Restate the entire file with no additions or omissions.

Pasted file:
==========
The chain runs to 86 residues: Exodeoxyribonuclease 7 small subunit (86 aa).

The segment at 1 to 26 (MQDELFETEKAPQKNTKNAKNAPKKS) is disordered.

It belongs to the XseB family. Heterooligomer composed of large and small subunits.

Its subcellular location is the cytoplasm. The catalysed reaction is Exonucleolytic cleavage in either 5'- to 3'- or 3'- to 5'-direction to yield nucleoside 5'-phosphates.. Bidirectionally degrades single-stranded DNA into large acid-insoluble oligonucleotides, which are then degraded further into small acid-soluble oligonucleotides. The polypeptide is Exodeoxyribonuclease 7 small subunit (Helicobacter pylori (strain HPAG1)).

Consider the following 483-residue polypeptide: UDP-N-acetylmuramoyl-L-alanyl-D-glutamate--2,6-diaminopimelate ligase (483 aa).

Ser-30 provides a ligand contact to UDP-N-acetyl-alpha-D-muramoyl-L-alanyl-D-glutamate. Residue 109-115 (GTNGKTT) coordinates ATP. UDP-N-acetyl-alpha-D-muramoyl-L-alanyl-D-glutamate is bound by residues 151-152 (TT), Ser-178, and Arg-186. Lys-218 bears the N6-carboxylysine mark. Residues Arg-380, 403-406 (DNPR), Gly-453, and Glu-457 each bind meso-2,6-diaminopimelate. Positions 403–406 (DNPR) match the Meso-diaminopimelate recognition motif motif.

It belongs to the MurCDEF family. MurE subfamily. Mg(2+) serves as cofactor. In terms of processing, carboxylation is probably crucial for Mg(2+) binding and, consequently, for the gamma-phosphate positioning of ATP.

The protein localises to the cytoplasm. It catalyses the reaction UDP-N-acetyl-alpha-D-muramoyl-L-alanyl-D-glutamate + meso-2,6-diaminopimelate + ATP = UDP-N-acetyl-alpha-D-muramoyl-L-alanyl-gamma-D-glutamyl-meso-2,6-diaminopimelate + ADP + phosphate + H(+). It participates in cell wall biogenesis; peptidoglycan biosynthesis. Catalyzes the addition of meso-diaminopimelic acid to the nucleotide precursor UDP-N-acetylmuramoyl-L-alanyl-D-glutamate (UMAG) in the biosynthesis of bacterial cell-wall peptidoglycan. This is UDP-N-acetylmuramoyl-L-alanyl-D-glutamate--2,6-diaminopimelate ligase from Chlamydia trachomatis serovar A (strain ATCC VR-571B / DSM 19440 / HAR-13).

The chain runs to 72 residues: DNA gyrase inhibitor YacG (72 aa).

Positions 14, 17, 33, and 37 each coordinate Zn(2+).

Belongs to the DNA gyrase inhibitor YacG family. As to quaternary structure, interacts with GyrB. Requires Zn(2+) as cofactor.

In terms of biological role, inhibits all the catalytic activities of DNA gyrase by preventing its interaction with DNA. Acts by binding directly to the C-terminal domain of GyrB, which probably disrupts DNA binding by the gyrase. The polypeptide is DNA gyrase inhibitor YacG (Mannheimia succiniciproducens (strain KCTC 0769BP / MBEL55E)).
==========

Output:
The chain runs to 86 residues: Exodeoxyribonuclease 7 small subunit (86 aa).

The segment at 1 to 26 (MQDELFETEKAPQKNTKNAKNAPKKS) is disordered.

It belongs to the XseB family. Heterooligomer composed of large and small subunits.

Its subcellular location is the cytoplasm. The catalysed reaction is Exonucleolytic cleavage in either 5'- to 3'- or 3'- to 5'-direction to yield nucleoside 5'-phosphates.. Bidirectionally degrades single-stranded DNA into large acid-insoluble oligonucleotides, which are then degraded further into small acid-soluble oligonucleotides. The polypeptide is Exodeoxyribonuclease 7 small subunit (Helicobacter pylori (strain HPAG1)).

Consider the following 483-residue polypeptide: UDP-N-acetylmuramoyl-L-alanyl-D-glutamate--2,6-diaminopimelate ligase (483 aa).

Ser-30 provides a ligand contact to UDP-N-acetyl-alpha-D-muramoyl-L-alanyl-D-glutamate. Residue 109-115 (GTNGKTT) coordinates ATP. UDP-N-acetyl-alpha-D-muramoyl-L-alanyl-D-glutamate is bound by residues 151-152 (TT), Ser-178, and Arg-186. Lys-218 bears the N6-carboxylysine mark. Residues Arg-380, 403-406 (DNPR), Gly-453, and Glu-457 each bind meso-2,6-diaminopimelate. Positions 403–406 (DNPR) match the Meso-diaminopimelate recognition motif motif.

It belongs to the MurCDEF family. MurE subfamily. Mg(2+) serves as cofactor. In terms of processing, carboxylation is probably crucial for Mg(2+) binding and, consequently, for the gamma-phosphate positioning of ATP.

The protein localises to the cytoplasm. It catalyses the reaction UDP-N-acetyl-alpha-D-muramoyl-L-alanyl-D-glutamate + meso-2,6-diaminopimelate + ATP = UDP-N-acetyl-alpha-D-muramoyl-L-alanyl-gamma-D-glutamyl-meso-2,6-diaminopimelate + ADP + phosphate + H(+). It participates in cell wall biogenesis; peptidoglycan biosynthesis. Catalyzes the addition of meso-diaminopimelic acid to the nucleotide precursor UDP-N-acetylmuramoyl-L-alanyl-D-glutamate (UMAG) in the biosynthesis of bacterial cell-wall peptidoglycan. This is UDP-N-acetylmuramoyl-L-alanyl-D-glutamate--2,6-diaminopimelate ligase from Chlamydia trachomatis serovar A (strain ATCC VR-571B / DSM 19440 / HAR-13).

The chain runs to 72 residues: DNA gyrase inhibitor YacG (72 aa).

Positions 14, 17, 33, and 37 each coordinate Zn(2+).

Belongs to the DNA gyrase inhibitor YacG family. As to quaternary structure, interacts with GyrB. Requires Zn(2+) as cofactor.

In terms of biological role, inhibits all the catalytic activities of DNA gyrase by preventing its interaction with DNA. Acts by binding directly to the C-terminal domain of GyrB, which probably disrupts DNA binding by the gyrase. The polypeptide is DNA gyrase inhibitor YacG (Mannheimia succiniciproducens (strain KCTC 0769BP / MBEL55E)).